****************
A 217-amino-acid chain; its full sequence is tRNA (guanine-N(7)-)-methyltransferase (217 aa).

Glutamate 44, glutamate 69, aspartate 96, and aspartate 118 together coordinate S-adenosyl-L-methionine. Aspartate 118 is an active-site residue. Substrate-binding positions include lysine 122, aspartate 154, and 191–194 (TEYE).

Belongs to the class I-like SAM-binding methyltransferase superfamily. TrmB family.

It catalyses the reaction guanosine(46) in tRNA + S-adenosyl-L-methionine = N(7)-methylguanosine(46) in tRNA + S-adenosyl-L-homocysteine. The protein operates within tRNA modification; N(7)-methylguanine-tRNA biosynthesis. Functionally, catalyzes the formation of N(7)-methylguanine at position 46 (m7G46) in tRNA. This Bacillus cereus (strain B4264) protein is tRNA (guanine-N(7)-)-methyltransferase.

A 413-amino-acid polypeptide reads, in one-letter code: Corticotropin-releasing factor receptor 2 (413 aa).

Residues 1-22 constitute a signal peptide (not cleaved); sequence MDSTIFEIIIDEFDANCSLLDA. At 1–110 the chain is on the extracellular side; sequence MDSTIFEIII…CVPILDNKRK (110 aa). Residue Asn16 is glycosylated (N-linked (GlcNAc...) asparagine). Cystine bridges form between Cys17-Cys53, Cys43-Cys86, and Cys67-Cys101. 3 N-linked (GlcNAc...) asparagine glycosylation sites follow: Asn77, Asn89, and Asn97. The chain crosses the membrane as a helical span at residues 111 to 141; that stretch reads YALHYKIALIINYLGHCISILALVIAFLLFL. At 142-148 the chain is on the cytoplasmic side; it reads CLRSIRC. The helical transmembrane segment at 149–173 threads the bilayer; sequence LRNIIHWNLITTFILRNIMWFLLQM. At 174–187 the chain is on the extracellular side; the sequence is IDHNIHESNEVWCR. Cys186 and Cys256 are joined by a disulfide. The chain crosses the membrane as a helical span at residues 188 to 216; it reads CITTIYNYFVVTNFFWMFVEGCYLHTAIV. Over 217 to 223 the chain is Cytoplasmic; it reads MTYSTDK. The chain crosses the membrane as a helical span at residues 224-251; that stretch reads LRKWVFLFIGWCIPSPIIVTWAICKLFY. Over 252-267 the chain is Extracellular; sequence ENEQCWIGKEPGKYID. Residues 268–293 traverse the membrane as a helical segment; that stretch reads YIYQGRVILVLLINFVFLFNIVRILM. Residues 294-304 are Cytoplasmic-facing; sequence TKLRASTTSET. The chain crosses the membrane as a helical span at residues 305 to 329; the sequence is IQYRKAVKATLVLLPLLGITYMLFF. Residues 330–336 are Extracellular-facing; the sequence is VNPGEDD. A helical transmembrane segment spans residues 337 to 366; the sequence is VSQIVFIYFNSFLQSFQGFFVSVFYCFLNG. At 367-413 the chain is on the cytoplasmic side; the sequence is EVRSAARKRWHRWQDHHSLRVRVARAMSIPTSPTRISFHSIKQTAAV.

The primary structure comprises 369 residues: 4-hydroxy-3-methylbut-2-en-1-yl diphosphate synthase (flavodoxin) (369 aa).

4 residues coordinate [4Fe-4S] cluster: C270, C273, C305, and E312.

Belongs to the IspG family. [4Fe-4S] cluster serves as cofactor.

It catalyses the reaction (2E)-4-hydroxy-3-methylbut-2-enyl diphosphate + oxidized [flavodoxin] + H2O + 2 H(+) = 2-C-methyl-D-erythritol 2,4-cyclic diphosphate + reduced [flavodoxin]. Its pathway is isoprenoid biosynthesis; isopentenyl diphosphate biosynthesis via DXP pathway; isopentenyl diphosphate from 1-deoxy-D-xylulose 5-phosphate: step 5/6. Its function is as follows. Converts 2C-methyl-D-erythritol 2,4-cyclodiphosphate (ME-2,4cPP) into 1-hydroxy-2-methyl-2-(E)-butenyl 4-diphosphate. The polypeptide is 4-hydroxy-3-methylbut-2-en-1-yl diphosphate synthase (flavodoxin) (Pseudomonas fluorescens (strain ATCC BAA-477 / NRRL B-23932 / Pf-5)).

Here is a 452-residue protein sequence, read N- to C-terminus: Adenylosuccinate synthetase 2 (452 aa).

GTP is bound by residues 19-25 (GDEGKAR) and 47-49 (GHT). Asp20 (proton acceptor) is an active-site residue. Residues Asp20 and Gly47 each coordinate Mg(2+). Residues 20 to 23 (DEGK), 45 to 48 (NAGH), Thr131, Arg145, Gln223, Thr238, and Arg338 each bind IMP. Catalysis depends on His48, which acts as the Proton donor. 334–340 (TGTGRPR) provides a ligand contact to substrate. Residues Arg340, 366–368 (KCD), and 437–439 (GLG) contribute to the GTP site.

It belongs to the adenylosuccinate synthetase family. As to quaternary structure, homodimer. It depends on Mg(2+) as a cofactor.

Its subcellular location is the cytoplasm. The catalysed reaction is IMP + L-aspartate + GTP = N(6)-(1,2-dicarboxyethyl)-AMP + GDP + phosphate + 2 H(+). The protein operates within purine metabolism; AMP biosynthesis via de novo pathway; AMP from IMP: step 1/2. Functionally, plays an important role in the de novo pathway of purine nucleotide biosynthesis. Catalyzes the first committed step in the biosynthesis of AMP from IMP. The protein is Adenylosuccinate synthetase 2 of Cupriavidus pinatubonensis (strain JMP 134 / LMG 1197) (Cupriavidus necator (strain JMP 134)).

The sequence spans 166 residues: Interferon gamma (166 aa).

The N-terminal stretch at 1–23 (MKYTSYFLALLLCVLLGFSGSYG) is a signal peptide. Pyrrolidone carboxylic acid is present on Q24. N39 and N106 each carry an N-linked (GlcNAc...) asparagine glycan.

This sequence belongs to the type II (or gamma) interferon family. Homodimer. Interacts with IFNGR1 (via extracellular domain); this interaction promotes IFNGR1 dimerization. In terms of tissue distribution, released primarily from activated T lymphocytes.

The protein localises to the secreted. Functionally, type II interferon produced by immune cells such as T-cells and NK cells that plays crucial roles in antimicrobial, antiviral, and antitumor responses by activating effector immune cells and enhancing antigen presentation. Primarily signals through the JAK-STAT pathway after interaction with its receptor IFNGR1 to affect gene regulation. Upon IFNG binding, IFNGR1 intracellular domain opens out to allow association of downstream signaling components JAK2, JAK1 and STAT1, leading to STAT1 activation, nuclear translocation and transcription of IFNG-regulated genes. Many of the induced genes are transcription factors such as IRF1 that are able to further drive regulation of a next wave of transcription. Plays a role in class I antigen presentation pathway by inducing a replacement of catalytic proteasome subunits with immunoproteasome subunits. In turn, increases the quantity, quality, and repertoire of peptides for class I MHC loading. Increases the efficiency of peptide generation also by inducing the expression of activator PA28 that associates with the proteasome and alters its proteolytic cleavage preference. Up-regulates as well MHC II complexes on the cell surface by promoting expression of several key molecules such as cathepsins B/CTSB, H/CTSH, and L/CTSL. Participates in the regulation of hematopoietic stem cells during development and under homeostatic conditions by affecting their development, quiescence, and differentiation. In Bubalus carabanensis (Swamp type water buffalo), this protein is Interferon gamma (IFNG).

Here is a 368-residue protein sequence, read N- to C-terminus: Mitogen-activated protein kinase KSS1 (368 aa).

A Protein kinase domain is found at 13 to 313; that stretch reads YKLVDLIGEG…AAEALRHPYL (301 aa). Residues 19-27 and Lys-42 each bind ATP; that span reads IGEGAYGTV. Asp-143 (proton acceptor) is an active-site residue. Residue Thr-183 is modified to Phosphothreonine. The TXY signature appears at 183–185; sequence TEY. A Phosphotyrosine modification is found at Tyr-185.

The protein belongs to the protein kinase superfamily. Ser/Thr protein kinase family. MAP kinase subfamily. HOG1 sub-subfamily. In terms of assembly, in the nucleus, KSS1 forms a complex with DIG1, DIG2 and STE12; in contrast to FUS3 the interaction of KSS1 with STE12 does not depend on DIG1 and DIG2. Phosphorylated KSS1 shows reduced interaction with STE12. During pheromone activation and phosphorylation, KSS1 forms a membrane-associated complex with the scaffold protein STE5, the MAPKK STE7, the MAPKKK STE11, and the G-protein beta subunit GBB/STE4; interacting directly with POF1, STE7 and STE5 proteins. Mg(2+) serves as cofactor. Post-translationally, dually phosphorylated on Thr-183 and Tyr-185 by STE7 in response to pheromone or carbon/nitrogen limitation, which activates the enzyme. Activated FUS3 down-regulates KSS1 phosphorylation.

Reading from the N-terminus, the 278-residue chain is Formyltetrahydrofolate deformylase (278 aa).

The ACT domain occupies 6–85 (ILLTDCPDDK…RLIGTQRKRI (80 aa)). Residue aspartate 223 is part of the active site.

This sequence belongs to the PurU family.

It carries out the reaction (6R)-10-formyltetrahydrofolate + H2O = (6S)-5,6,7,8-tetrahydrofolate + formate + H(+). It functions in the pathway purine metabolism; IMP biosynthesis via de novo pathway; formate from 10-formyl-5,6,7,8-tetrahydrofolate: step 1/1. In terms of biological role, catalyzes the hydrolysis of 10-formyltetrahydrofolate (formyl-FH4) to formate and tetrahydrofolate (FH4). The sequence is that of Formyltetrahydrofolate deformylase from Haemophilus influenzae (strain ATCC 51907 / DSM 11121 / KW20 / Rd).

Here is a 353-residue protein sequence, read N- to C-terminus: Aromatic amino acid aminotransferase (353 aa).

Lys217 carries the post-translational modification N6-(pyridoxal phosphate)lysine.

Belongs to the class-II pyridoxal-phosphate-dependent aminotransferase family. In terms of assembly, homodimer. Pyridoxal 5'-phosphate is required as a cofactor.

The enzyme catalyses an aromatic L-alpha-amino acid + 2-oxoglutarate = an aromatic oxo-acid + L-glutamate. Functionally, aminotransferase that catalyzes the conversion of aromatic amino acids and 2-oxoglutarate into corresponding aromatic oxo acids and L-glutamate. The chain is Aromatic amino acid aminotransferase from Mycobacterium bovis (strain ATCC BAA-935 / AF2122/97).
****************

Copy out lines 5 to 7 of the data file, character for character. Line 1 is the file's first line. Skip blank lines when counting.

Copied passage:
A 413-amino-acid polypeptide reads, in one-letter code: Corticotropin-releasing factor receptor 2 (413 aa).

Residues 1-22 constitute a signal peptide (not cleaved); sequence MDSTIFEIIIDEFDANCSLLDA. At 1–110 the chain is on the extracellular side; sequence MDSTIFEIII…CVPILDNKRK (110 aa). Residue Asn16 is glycosylated (N-linked (GlcNAc...) asparagine). Cystine bridges form between Cys17-Cys53, Cys43-Cys86, and Cys67-Cys101. 3 N-linked (GlcNAc...) asparagine glycosylation sites follow: Asn77, Asn89, and Asn97. The chain crosses the membrane as a helical span at residues 111 to 141; that stretch reads YALHYKIALIINYLGHCISILALVIAFLLFL. At 142-148 the chain is on the cytoplasmic side; it reads CLRSIRC. The helical transmembrane segment at 149–173 threads the bilayer; sequence LRNIIHWNLITTFILRNIMWFLLQM. At 174–187 the chain is on the extracellular side; the sequence is IDHNIHESNEVWCR. Cys186 and Cys256 are joined by a disulfide. The chain crosses the membrane as a helical span at residues 188 to 216; it reads CITTIYNYFVVTNFFWMFVEGCYLHTAIV. Over 217 to 223 the chain is Cytoplasmic; it reads MTYSTDK. The chain crosses the membrane as a helical span at residues 224-251; that stretch reads LRKWVFLFIGWCIPSPIIVTWAICKLFY. Over 252-267 the chain is Extracellular; sequence ENEQCWIGKEPGKYID. Residues 268–293 traverse the membrane as a helical segment; that stretch reads YIYQGRVILVLLINFVFLFNIVRILM. Residues 294-304 are Cytoplasmic-facing; sequence TKLRASTTSET. The chain crosses the membrane as a helical span at residues 305 to 329; the sequence is IQYRKAVKATLVLLPLLGITYMLFF. Residues 330–336 are Extracellular-facing; the sequence is VNPGEDD. A helical transmembrane segment spans residues 337 to 366; the sequence is VSQIVFIYFNSFLQSFQGFFVSVFYCFLNG. At 367-413 the chain is on the cytoplasmic side; the sequence is EVRSAARKRWHRWQDHHSLRVRVARAMSIPTSPTRISFHSIKQTAAV.

The primary structure comprises 369 residues: 4-hydroxy-3-methylbut-2-en-1-yl diphosphate synthase (flavodoxin) (369 aa).